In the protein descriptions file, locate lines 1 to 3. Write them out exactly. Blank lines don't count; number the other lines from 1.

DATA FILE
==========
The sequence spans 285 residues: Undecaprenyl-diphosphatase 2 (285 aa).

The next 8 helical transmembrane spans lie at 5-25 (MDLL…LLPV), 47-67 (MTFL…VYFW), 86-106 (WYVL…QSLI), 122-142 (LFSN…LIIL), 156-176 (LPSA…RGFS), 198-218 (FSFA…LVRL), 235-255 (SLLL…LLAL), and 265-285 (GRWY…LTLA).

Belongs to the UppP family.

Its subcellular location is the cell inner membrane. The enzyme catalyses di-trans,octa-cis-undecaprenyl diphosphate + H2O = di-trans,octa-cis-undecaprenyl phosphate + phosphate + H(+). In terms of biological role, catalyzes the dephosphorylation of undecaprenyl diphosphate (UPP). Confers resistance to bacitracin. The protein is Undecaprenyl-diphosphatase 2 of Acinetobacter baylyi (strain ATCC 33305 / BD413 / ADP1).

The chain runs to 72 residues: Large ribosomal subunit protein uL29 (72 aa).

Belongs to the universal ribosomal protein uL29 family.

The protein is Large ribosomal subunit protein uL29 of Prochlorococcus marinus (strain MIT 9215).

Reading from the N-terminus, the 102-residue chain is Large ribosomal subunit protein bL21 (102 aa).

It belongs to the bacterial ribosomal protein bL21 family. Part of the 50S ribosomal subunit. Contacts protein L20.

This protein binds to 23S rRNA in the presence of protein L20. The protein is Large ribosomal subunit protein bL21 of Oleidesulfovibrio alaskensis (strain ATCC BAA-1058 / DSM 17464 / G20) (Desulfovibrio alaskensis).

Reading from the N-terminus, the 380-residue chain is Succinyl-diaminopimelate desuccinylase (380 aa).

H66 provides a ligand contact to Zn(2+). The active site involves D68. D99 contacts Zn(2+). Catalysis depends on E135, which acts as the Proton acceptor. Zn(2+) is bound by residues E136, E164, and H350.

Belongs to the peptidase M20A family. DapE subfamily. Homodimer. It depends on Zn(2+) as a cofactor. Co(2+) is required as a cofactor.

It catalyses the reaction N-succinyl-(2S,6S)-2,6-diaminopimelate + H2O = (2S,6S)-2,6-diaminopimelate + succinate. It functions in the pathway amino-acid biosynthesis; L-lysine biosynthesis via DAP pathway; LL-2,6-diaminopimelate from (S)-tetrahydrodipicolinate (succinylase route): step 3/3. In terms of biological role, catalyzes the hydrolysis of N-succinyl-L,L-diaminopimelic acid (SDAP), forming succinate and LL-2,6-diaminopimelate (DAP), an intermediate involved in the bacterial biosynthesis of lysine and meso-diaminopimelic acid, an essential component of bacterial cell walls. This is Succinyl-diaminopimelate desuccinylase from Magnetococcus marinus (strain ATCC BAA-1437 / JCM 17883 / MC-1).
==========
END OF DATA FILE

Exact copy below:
The sequence spans 285 residues: Undecaprenyl-diphosphatase 2 (285 aa).

The next 8 helical transmembrane spans lie at 5-25 (MDLL…LLPV), 47-67 (MTFL…VYFW), 86-106 (WYVL…QSLI), 122-142 (LFSN…LIIL), 156-176 (LPSA…RGFS), 198-218 (FSFA…LVRL), 235-255 (SLLL…LLAL), and 265-285 (GRWY…LTLA).

Belongs to the UppP family.